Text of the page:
When I previously wrote about MDPI in 2020, their reputation was not good, but it was arguably improving. I did not anticipate that their reputation would face repeated challenges since then, such as the listing of 22 journals in the CAS Warning List, which resulted into an unimpressive performance for MDPI in China in 2021, and the inclusion of five journals in the newly created Level X category of the Norwegian Scientific Index in 2021. The list goes on, and it includes several exasperated researchers that have special issues with the Special Issues of MDPI.
The over-reliance on the Guest Editor model contributes to MDPI’s questionable reputation. One has to wonder whether MDPI has really found ways to combat paper-mills, whether it has avoided them by being less exposed to Chinese content than Hindawi, or whether it has been affected by paper-mills and none has noticed yet. Within that context, the perplexing delisting of MDPI’s largest journal, International Journal of Environmental Research and Public Health (IJERPH), alongside the Hindawi journals, can make sense.
Guilty until proven innocent
WoS delisted IJERPH, a journal with an Impact Factor above 4.0 that ranked in the top or second quartile of its categories, on what may be viewed as a technicality. The journal failed the ‘content relevance’ criterion, meaning that the published content was not consistent with the title and/or stated scope of the journal. It is hard to believe that this criterion does not apply to hundreds of other journals. So, what might have prompted WoS to take this action?
My best and least conspiratorial guess is that WoS may have felt compelled to align with the public sentiment and go after MDPI. In the absence of a smoking gun of unequivocal editorial misconduct, it opted for a trivial criterion. Al Capone got convicted for tax evasion. MDPI got delisted for publishing papers out of scope. WoS sent a message by going after the largest journal of MDPI.
The delisting of IJERPH demonstrates that MDPI’s reputation is the biggest threat for the company’s longevity. MDPI is set to lose more than $30m annual revenue by the delisting of IJERPH, and researchers might grow reluctant to submit papers to its other journals, further compromising the publisher’s commercial performance. Ominously, MDPI’s business is one paper mill away from crumbling the same way as Hindawi’s.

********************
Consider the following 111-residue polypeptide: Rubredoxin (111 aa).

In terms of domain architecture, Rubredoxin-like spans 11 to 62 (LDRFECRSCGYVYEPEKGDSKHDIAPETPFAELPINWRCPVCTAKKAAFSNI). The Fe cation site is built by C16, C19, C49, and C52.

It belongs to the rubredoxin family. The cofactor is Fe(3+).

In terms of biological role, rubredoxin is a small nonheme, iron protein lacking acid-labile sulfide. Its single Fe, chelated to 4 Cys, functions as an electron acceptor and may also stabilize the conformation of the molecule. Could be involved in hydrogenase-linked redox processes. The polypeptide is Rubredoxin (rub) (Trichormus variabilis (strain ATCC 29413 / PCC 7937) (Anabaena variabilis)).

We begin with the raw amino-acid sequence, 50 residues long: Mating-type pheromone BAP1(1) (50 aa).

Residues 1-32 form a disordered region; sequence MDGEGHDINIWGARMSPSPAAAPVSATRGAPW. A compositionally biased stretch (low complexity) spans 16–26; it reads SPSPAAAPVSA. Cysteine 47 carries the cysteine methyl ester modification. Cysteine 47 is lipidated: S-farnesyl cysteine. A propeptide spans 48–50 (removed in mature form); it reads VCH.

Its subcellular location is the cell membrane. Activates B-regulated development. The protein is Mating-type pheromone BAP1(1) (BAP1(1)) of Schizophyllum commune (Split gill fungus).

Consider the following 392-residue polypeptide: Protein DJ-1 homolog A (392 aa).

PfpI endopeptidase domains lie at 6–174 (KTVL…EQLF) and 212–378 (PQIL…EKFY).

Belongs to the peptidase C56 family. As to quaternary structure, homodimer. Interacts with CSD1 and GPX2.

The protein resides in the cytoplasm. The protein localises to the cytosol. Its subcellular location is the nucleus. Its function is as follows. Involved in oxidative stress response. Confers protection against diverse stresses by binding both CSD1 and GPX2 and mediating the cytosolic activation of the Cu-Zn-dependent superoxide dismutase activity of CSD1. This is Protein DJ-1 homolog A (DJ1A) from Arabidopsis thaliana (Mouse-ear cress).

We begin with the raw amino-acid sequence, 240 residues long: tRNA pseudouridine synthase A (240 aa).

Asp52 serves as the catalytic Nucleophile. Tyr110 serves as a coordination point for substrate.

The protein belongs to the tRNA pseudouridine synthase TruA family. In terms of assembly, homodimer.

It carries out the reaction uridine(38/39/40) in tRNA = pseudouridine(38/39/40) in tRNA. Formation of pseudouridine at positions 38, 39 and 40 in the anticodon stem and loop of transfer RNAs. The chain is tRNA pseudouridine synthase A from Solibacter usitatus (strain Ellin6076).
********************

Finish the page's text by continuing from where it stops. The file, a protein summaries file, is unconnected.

Unless and until such a paper mill is discovered and acknowledged, MDPI will take comfort in more than tripling the volume of its journals that have an Impact Factor. Currently, 97 MDPI journals have an Impact Factor, and more than 200 are set to be awarded one this summer, thanks to the new policies of WoS. The reputational damage by the delisting of IJERPH may eventually be made up for by the awarding of the new Impact Factors.
Permanent fixtures, features, bugs, and transparency
Whether MDPI declines or maintains its position as the third largest publisher of journals, elements of the MDPI publishing model are here to stay. Its speed has created a paradigm shift, and other publishers are reviewing their operations in order to close the gap between their performance and that of MDPI. The Guest Editor model is slowly being adopted by large, traditional publishers and faster by the more dynamic OA publishers.
The implementation of the Guest Editor model by Hindawi was marked by dramatic failure, which begs the question: is the compromise of editorial integrity a feature or a bug of the model? Are paper mills about to be discovered operating across MDPI and Frontiers, or did they only exploit a particularly poor implementation of the model by Hindawi?
In any event, publishers pursuing the Guest Editor model at scale ought to be transparent about the safeguards that they have in place to uphold their journals’ editorial integrity. Do they prevent malicious behavior with technological solutions and rigorous processes? Do they seek anomalous patterns post-publication, in historical records? Are they challenging the effectiveness of their own systems the same way a bank might utilize ‘ethical hackers’?
Publishers such as MDPI and Frontiers owe this level of transparency to the millions of researchers that have trusted their journals to publish their work. Likewise, WoS needs to be more transparent about its journal de-selection criteria rather than leaving it to the community to identify the journals that have been purged and to then speculate about the drivers of the decisions of WoS.
Addendum: The article has been updated to reflect that, while there is strong indication that a paper mill has been acting at MDPI (see Abalkina’s work and Perron’s work), MDPI has not publicly addressed these concerns.